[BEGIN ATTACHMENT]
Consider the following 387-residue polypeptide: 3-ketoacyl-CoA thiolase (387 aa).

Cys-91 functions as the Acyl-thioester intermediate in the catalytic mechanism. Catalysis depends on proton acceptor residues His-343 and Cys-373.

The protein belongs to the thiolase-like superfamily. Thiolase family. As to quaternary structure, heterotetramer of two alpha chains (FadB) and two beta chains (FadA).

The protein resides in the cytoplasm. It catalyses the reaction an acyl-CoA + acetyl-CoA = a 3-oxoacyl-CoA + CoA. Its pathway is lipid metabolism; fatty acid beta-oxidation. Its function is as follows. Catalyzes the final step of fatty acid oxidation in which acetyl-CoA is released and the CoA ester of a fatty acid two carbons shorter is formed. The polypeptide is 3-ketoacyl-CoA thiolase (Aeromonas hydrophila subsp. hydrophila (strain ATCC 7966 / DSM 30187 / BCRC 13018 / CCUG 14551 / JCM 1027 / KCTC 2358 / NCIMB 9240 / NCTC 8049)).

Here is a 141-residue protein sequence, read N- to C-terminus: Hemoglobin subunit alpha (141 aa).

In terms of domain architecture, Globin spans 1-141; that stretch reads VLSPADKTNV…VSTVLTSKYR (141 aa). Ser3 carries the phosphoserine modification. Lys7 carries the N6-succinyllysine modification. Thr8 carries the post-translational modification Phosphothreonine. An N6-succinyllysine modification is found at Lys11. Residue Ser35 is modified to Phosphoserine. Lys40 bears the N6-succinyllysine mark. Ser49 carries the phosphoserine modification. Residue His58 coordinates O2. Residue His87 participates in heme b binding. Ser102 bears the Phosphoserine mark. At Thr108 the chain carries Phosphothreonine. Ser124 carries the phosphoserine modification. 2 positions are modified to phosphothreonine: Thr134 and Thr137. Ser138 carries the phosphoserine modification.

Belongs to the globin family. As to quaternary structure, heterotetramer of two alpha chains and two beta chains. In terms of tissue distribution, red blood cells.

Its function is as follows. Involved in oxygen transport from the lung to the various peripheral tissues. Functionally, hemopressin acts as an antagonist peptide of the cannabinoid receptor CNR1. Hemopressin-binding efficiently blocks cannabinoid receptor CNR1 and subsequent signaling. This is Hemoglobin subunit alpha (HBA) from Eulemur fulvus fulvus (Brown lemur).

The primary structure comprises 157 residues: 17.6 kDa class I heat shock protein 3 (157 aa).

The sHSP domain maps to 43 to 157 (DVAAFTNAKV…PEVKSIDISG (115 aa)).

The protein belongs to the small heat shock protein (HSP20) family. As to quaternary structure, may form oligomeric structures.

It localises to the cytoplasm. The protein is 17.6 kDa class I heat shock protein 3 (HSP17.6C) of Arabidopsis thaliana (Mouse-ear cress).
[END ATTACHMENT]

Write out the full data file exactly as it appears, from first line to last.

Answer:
Consider the following 387-residue polypeptide: 3-ketoacyl-CoA thiolase (387 aa).

Cys-91 functions as the Acyl-thioester intermediate in the catalytic mechanism. Catalysis depends on proton acceptor residues His-343 and Cys-373.

The protein belongs to the thiolase-like superfamily. Thiolase family. As to quaternary structure, heterotetramer of two alpha chains (FadB) and two beta chains (FadA).

The protein resides in the cytoplasm. It catalyses the reaction an acyl-CoA + acetyl-CoA = a 3-oxoacyl-CoA + CoA. Its pathway is lipid metabolism; fatty acid beta-oxidation. Its function is as follows. Catalyzes the final step of fatty acid oxidation in which acetyl-CoA is released and the CoA ester of a fatty acid two carbons shorter is formed. The polypeptide is 3-ketoacyl-CoA thiolase (Aeromonas hydrophila subsp. hydrophila (strain ATCC 7966 / DSM 30187 / BCRC 13018 / CCUG 14551 / JCM 1027 / KCTC 2358 / NCIMB 9240 / NCTC 8049)).

Here is a 141-residue protein sequence, read N- to C-terminus: Hemoglobin subunit alpha (141 aa).

In terms of domain architecture, Globin spans 1-141; that stretch reads VLSPADKTNV…VSTVLTSKYR (141 aa). Ser3 carries the phosphoserine modification. Lys7 carries the N6-succinyllysine modification. Thr8 carries the post-translational modification Phosphothreonine. An N6-succinyllysine modification is found at Lys11. Residue Ser35 is modified to Phosphoserine. Lys40 bears the N6-succinyllysine mark. Ser49 carries the phosphoserine modification. Residue His58 coordinates O2. Residue His87 participates in heme b binding. Ser102 bears the Phosphoserine mark. At Thr108 the chain carries Phosphothreonine. Ser124 carries the phosphoserine modification. 2 positions are modified to phosphothreonine: Thr134 and Thr137. Ser138 carries the phosphoserine modification.

Belongs to the globin family. As to quaternary structure, heterotetramer of two alpha chains and two beta chains. In terms of tissue distribution, red blood cells.

Its function is as follows. Involved in oxygen transport from the lung to the various peripheral tissues. Functionally, hemopressin acts as an antagonist peptide of the cannabinoid receptor CNR1. Hemopressin-binding efficiently blocks cannabinoid receptor CNR1 and subsequent signaling. This is Hemoglobin subunit alpha (HBA) from Eulemur fulvus fulvus (Brown lemur).

The primary structure comprises 157 residues: 17.6 kDa class I heat shock protein 3 (157 aa).

The sHSP domain maps to 43 to 157 (DVAAFTNAKV…PEVKSIDISG (115 aa)).

The protein belongs to the small heat shock protein (HSP20) family. As to quaternary structure, may form oligomeric structures.

It localises to the cytoplasm. The protein is 17.6 kDa class I heat shock protein 3 (HSP17.6C) of Arabidopsis thaliana (Mouse-ear cress).